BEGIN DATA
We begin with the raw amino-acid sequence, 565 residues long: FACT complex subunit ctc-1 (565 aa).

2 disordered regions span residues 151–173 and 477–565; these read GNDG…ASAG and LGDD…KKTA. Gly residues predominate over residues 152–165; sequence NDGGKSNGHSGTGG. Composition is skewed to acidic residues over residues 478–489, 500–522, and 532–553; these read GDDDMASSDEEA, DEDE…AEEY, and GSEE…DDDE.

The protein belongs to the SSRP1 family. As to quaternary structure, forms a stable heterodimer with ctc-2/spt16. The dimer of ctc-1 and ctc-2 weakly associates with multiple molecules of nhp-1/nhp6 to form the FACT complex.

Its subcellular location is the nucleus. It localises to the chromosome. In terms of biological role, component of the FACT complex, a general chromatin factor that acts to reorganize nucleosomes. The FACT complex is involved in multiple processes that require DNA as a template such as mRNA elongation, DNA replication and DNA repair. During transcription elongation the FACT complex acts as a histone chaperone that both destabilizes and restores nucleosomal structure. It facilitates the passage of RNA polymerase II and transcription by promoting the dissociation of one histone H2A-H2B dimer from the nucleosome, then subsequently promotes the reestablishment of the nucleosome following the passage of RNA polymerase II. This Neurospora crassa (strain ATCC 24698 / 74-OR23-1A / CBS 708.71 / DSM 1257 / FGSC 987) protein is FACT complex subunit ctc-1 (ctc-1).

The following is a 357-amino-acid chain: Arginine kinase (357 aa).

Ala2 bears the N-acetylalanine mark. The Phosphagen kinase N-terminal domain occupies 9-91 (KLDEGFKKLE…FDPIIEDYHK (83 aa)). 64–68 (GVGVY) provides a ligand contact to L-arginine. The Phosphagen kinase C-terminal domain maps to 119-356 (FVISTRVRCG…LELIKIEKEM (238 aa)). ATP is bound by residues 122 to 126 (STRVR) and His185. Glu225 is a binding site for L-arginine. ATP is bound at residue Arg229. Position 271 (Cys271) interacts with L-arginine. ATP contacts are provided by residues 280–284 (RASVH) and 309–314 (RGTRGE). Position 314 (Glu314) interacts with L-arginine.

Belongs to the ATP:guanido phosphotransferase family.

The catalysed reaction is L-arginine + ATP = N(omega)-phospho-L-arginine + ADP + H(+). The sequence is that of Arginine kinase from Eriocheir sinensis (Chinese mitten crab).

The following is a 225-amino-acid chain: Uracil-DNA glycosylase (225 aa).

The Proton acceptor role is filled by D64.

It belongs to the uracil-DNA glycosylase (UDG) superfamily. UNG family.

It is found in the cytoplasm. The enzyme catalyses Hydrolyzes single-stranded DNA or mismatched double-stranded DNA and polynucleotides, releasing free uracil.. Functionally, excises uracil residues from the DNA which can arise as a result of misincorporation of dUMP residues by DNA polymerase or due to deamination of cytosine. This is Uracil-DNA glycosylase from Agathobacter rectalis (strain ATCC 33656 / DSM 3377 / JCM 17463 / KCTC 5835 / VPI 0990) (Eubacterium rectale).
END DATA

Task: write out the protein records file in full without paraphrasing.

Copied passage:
We begin with the raw amino-acid sequence, 565 residues long: FACT complex subunit ctc-1 (565 aa).

2 disordered regions span residues 151–173 and 477–565; these read GNDG…ASAG and LGDD…KKTA. Gly residues predominate over residues 152–165; sequence NDGGKSNGHSGTGG. Composition is skewed to acidic residues over residues 478–489, 500–522, and 532–553; these read GDDDMASSDEEA, DEDE…AEEY, and GSEE…DDDE.

The protein belongs to the SSRP1 family. As to quaternary structure, forms a stable heterodimer with ctc-2/spt16. The dimer of ctc-1 and ctc-2 weakly associates with multiple molecules of nhp-1/nhp6 to form the FACT complex.

Its subcellular location is the nucleus. It localises to the chromosome. In terms of biological role, component of the FACT complex, a general chromatin factor that acts to reorganize nucleosomes. The FACT complex is involved in multiple processes that require DNA as a template such as mRNA elongation, DNA replication and DNA repair. During transcription elongation the FACT complex acts as a histone chaperone that both destabilizes and restores nucleosomal structure. It facilitates the passage of RNA polymerase II and transcription by promoting the dissociation of one histone H2A-H2B dimer from the nucleosome, then subsequently promotes the reestablishment of the nucleosome following the passage of RNA polymerase II. This Neurospora crassa (strain ATCC 24698 / 74-OR23-1A / CBS 708.71 / DSM 1257 / FGSC 987) protein is FACT complex subunit ctc-1 (ctc-1).

The following is a 357-amino-acid chain: Arginine kinase (357 aa).

Ala2 bears the N-acetylalanine mark. The Phosphagen kinase N-terminal domain occupies 9-91 (KLDEGFKKLE…FDPIIEDYHK (83 aa)). 64–68 (GVGVY) provides a ligand contact to L-arginine. The Phosphagen kinase C-terminal domain maps to 119-356 (FVISTRVRCG…LELIKIEKEM (238 aa)). ATP is bound by residues 122 to 126 (STRVR) and His185. Glu225 is a binding site for L-arginine. ATP is bound at residue Arg229. Position 271 (Cys271) interacts with L-arginine. ATP contacts are provided by residues 280–284 (RASVH) and 309–314 (RGTRGE). Position 314 (Glu314) interacts with L-arginine.

Belongs to the ATP:guanido phosphotransferase family.

The catalysed reaction is L-arginine + ATP = N(omega)-phospho-L-arginine + ADP + H(+). The sequence is that of Arginine kinase from Eriocheir sinensis (Chinese mitten crab).

The following is a 225-amino-acid chain: Uracil-DNA glycosylase (225 aa).

The Proton acceptor role is filled by D64.

It belongs to the uracil-DNA glycosylase (UDG) superfamily. UNG family.

It is found in the cytoplasm. The enzyme catalyses Hydrolyzes single-stranded DNA or mismatched double-stranded DNA and polynucleotides, releasing free uracil.. Functionally, excises uracil residues from the DNA which can arise as a result of misincorporation of dUMP residues by DNA polymerase or due to deamination of cytosine. This is Uracil-DNA glycosylase from Agathobacter rectalis (strain ATCC 33656 / DSM 3377 / JCM 17463 / KCTC 5835 / VPI 0990) (Eubacterium rectale).